About 475 Mount Charleston residents were left without power in 30-degree weather after a heavy snowfall from last week’s storm.
The storm system moved into the Las Vegas Valley Thursday, dumping rain on the valley and snow on the mountains for three days.
An avalanche warning issued by the Las Vegas Ski & Snowboard Resort was echoed in an alert by the National Weather Service Saturday.
Twenty inches of wet, heavy snow fell on Mount Charleston’s high canyons and around the ski resort, creating an unstable snow layer, weather service officials said. The avalanche threat will remain high for the first half of the week.
Winter sports enthusiasts and hikers should avoid areas below the avalanche terrain.
“For the next couple days, you’ll want to avoid the back roads and stick to marked trails,” said meteorologist Ryan Metzger with the National Weather Service’s office in Las Vegas
Mountain roads were clear Sunday, but travelers should continue to be wary of ice, according to Nevada Highway Patrol.
The storm system brought a record low temperature to the valley Friday, which marked the first time since January that temperatures reached below 50 degrees. Friday and Saturday were the cloudiest days since 2010, Metzger said.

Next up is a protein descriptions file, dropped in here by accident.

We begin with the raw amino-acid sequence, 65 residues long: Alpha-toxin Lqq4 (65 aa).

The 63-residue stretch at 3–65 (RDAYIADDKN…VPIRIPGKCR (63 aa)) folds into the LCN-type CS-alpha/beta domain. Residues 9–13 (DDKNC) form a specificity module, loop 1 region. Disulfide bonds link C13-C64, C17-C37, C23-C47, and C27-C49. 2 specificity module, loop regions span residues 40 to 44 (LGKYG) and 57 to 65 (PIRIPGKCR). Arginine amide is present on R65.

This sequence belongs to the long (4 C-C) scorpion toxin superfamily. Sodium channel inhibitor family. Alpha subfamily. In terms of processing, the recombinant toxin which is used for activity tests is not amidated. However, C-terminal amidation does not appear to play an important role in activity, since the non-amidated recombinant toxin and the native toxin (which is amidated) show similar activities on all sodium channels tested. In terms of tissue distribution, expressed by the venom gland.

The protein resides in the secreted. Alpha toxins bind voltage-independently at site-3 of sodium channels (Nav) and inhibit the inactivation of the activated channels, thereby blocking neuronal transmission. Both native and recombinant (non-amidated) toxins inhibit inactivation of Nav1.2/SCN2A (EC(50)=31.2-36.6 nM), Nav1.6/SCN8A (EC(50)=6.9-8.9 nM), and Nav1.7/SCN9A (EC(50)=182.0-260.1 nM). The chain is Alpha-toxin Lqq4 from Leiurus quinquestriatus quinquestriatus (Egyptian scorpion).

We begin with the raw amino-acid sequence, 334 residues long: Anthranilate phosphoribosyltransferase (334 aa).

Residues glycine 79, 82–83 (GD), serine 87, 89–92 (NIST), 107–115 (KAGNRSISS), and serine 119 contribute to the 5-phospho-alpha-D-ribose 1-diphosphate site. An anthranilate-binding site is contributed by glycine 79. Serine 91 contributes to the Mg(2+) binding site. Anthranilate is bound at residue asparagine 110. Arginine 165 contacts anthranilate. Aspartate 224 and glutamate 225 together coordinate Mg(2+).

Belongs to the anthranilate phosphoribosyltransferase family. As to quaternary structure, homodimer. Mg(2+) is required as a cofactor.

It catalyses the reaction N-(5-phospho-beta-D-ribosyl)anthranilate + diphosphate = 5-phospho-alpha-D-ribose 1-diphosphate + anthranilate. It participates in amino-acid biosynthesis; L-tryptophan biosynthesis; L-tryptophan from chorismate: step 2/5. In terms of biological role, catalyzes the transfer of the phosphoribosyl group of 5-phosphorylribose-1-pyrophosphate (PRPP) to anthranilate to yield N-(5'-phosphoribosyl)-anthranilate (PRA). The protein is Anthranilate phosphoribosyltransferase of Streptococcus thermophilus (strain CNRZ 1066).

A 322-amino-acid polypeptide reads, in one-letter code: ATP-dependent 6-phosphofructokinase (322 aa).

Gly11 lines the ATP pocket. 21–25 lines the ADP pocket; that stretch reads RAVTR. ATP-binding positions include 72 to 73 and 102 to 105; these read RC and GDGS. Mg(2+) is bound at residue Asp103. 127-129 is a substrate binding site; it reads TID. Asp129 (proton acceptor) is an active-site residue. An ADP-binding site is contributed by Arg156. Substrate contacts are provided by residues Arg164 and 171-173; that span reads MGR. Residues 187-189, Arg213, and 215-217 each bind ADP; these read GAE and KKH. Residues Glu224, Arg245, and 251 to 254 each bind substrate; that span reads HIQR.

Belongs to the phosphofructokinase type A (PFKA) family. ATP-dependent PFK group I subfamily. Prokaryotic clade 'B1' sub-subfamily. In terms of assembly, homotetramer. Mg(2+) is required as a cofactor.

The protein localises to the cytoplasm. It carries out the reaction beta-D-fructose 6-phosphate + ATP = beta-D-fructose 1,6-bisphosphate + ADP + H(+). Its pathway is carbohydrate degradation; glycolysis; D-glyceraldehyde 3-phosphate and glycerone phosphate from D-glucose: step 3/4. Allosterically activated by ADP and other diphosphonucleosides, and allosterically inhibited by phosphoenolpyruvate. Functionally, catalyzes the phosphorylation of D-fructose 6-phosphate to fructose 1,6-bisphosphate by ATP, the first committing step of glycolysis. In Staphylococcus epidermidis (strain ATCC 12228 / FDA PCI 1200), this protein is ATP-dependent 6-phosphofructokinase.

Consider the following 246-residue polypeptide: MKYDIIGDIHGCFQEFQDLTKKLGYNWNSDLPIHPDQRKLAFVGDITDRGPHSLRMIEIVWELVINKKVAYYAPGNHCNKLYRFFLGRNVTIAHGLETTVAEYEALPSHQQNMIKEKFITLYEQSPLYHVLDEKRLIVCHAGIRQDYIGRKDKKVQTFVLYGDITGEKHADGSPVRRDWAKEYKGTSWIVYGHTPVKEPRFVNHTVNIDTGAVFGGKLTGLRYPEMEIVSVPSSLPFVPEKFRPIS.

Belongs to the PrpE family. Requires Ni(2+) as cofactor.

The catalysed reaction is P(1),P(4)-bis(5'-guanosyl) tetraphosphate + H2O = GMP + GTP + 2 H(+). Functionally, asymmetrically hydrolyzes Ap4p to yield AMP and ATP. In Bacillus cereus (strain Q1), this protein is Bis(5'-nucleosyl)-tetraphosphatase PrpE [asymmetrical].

At McCarran International Airport 1.37 inches of rain were recorded from Thursday to Sunday morning during the storm.
“Pretty much half of the rain for the year so far has happened in the last four days,” he said.
This week’s rainfall makes up 47 percent of the total rain for the year. So far, this month is the sixth-wettest November since the weather service began keeping records in 1937.
The rain wreaked havoc on the city’s streets, with 385 “wrecks” reported to Nevada Highway Patrol during the storm, spokesman Jeremie Elliott said.
Las Vegas police spokesman Laura Meltzer said not all traffic accidents were caused by the rain. But there’s definitely an increase. During a five-hour period Thursday, 112 accidents were reported, she said.
She said posted speed limits are meant for optimal driving conditions. Southern Nevada roadways are like ice when they are slick with rain, and drivers should slow down and leave extra space between other cars when the weather is bad.
“As soon as the rain starts, almost every call is an accident,” Meltzer said. “It’s almost like there’s no behavior modification. That’s why these accidents happen.”